“Front-line workers kept us as safe as possible during this pandemic, with members of CUPE Ontario, among others, doing the important work of vaccinating so many of us so quickly,” said Fred Hahn, President of CUPE Ontario. “We’re at this point, where we’re reopening faster than expected, in no small part because of them. But we owe front-line workers so much more. We can’t truly reopen safely without permanent, employer-paid sick days a plan for schools and investments in the public services that safe lives and ensure livelihoods.”
CUPE Ontario continues to call for an increase to the minimum wage to $20/hr and to social assistance rates, an end to the wage restraint legislation capping public sector wage and benefit increases at 1 per cent a year, increased investments to municipalities to ensure they continue to deliver services at the local level, a reverse to cuts to post secondary education and a plan to ensure its affordable, and improvements to child care.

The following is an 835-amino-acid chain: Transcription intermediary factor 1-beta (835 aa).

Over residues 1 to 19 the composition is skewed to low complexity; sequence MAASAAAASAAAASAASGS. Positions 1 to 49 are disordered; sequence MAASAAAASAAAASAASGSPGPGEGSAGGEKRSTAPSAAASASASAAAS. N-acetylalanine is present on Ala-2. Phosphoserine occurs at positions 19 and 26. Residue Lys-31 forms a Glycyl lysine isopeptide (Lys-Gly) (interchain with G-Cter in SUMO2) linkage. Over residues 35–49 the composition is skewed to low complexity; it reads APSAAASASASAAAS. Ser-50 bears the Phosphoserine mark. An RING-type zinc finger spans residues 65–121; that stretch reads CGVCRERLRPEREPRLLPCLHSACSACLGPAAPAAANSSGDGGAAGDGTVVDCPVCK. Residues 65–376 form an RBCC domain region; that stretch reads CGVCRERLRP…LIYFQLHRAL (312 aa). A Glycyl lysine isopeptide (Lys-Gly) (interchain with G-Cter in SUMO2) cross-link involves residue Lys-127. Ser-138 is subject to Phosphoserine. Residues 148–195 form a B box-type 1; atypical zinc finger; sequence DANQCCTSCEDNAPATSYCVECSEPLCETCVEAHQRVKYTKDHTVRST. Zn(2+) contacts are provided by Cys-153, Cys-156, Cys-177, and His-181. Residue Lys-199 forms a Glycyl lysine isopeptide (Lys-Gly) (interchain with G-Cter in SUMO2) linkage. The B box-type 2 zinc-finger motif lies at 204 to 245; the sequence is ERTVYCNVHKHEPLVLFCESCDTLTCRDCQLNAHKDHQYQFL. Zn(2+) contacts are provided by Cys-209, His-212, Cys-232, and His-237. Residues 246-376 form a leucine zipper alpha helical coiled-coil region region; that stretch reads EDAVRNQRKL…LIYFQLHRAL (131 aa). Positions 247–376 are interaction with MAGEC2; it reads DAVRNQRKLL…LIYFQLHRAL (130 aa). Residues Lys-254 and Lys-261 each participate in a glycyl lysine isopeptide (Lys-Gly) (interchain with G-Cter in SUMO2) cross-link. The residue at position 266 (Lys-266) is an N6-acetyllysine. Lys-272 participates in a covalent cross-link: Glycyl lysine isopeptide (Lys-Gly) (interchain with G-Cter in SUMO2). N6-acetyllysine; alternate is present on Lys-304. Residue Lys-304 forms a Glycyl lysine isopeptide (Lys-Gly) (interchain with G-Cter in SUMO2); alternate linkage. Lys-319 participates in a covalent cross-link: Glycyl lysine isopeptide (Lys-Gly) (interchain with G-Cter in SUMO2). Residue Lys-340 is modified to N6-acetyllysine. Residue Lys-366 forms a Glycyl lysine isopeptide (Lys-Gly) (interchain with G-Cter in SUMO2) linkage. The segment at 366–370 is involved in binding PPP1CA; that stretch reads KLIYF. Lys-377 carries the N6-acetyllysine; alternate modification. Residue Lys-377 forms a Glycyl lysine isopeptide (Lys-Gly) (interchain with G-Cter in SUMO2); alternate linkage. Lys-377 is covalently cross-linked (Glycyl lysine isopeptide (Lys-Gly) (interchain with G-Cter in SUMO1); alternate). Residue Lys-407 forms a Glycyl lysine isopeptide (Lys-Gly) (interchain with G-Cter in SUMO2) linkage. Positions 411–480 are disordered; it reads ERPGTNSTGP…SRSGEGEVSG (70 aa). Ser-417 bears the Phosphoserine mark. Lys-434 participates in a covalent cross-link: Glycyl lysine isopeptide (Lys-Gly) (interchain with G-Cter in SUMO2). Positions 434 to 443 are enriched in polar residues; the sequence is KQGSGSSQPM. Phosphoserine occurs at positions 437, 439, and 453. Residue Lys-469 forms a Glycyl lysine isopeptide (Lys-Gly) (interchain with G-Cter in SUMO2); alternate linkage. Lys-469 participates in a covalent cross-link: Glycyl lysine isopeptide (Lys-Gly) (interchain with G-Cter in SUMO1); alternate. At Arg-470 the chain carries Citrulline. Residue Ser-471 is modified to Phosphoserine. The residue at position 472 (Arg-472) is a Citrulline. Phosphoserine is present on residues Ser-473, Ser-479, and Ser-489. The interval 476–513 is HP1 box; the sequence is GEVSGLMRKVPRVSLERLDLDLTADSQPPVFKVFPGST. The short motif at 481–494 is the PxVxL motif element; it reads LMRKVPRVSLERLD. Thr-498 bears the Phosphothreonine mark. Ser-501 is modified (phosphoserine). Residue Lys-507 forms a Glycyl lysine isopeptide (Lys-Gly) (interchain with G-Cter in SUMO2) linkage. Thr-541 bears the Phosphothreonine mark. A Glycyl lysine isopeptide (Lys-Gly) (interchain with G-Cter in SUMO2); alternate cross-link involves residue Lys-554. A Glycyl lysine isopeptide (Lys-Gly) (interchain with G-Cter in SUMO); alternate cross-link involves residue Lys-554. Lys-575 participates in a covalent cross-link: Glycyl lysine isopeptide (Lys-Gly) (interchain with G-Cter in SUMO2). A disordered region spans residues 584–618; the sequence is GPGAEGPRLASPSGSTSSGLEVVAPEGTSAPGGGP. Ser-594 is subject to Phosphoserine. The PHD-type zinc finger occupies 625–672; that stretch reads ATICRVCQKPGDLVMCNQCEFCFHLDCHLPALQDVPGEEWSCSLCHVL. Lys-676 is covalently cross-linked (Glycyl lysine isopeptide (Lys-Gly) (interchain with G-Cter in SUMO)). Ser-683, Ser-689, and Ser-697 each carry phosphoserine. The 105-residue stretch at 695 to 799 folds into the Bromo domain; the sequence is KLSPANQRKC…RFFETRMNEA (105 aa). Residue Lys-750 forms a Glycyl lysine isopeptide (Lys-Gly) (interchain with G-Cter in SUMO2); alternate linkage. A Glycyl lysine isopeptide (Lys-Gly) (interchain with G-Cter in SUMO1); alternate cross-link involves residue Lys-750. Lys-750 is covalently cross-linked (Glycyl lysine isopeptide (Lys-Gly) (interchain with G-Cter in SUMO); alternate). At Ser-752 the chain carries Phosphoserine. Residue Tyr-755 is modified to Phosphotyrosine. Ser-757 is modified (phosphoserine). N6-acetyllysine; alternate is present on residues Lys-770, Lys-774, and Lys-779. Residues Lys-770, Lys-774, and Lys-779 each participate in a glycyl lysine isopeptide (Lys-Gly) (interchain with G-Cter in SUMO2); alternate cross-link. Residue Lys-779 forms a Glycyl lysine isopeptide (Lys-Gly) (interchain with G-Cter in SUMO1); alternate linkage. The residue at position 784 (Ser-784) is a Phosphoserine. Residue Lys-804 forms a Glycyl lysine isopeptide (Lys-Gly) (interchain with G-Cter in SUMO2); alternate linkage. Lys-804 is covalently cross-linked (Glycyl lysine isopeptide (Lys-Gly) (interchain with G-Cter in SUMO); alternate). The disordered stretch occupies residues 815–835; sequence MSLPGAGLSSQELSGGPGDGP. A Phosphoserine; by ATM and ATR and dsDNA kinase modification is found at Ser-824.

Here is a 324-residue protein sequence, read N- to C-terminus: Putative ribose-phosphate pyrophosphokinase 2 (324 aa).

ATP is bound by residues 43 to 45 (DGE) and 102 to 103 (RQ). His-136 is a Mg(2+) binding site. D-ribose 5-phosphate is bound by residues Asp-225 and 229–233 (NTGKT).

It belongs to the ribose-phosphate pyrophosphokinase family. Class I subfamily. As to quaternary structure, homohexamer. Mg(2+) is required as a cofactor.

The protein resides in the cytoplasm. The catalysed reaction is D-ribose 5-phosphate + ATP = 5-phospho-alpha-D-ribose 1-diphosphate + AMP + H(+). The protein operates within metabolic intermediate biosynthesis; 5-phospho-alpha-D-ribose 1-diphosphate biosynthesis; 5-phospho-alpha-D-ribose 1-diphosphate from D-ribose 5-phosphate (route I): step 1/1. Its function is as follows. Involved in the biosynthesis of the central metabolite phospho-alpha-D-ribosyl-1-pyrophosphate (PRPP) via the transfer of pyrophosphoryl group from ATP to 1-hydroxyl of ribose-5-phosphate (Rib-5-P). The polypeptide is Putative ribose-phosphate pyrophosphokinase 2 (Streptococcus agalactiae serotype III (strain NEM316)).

Additionally, CUPE Ontario says that Ontario must declare anti-Black racism a public health crisis, must being a process to engage in meaningful reconciliation with indigenous communities, and must develop a plan to ensure affordable housing.
“A reopening without these measures is incomplete at best, a disproportionate burden on workers at worst,” said Hahn.
“We also need to take profit out of a care, and develop a plan and ensure the funding to recruit and retain personal support workers in long-term care,” said Candace Rennick, Secretary-Treasurer of CUPE Ontario. “As good as things are going, there are still variants of concern. There’s always a risk of yet another wave – one that would impact the most vulnerable. It’s time to set ensure that workers can provide four hours of care for every resident of long-term care homes.”